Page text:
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Cousins, who survived the Holocaust, united after 70 years

Thirteen year-old Leon Schagrin made a promise to his father just before the Nazis shipped Leon’s entire family to Belzec for extermination. Leon promised to tell his family’s story as a cautionary tale to the world. Seventy years later Leon is keeping that promise in unexpected ways.

First, working with writer Stephen Shooster and editor Jim Boring, Leon’s story has been told in his biography, The Horse Adjutant. The International Tracing Service (ITS) in Bad Arolsen was an important resource in the research for the book. They provided key materials to confirm the specifics of the story and added depth to the research with original documents.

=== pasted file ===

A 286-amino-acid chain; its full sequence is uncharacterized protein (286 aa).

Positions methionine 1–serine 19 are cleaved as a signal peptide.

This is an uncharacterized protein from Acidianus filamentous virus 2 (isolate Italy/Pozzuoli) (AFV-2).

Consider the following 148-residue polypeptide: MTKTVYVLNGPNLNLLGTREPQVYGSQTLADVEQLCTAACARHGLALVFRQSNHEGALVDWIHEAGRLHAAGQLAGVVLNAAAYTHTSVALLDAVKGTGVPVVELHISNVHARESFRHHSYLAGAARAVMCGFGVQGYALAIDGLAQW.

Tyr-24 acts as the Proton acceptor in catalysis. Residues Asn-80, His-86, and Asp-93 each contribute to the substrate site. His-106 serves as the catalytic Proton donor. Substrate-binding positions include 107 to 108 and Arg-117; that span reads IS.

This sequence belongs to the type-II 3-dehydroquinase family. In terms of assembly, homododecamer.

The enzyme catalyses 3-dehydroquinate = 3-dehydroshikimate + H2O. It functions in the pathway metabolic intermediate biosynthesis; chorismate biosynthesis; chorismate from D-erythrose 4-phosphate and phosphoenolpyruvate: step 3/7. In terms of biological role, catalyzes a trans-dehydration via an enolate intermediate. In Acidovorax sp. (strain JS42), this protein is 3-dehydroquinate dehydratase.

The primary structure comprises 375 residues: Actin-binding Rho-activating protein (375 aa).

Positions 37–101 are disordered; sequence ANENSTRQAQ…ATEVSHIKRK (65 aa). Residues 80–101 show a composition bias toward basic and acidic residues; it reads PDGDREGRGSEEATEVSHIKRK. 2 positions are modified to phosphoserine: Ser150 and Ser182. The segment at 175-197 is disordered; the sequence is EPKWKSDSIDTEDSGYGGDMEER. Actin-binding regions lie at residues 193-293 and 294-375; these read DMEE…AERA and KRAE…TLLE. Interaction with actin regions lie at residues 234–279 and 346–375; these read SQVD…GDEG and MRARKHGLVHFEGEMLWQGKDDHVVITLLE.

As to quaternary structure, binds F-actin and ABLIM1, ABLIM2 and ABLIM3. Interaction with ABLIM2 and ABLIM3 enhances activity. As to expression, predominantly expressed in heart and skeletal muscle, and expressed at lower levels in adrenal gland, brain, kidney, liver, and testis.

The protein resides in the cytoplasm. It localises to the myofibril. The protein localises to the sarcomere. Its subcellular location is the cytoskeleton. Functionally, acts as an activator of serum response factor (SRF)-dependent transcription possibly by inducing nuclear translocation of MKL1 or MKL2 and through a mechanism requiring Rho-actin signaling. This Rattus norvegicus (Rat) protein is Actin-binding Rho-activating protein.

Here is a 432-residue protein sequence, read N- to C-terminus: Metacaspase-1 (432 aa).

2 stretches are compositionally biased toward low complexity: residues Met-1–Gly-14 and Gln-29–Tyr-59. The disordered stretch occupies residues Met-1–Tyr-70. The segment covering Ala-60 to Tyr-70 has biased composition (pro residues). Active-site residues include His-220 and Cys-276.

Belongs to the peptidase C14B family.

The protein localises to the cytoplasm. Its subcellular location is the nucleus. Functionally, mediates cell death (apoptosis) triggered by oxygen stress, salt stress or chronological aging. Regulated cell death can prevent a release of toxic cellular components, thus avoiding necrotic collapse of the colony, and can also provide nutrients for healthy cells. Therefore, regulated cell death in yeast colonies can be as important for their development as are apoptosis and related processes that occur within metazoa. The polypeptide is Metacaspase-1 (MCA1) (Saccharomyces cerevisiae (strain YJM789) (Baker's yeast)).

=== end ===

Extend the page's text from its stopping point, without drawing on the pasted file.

Recently a long lost cousin of Leon’s and fellow survivor of Auschwitz, Leo Adler, read “The Horse Adjutant” and was reunited with Leon. “This is the biggest, most important day of my life”, said Schagrin at their reunion. Leo is his only living close relative. The others were killed in the Holocaust.

Since Leon didn’t remember the last name of his cousin he could never look for him. The two were separated from each other in Auschwitz. They had both emigrated after the end of the Second World War and been living close by in South Florida for years. The story of their seventy-plus year separation was picked up by news agencies and newspapers around the world. “Slowly but surely Leon's promise to his father is being fulfilled”, said author Stephen Shooster.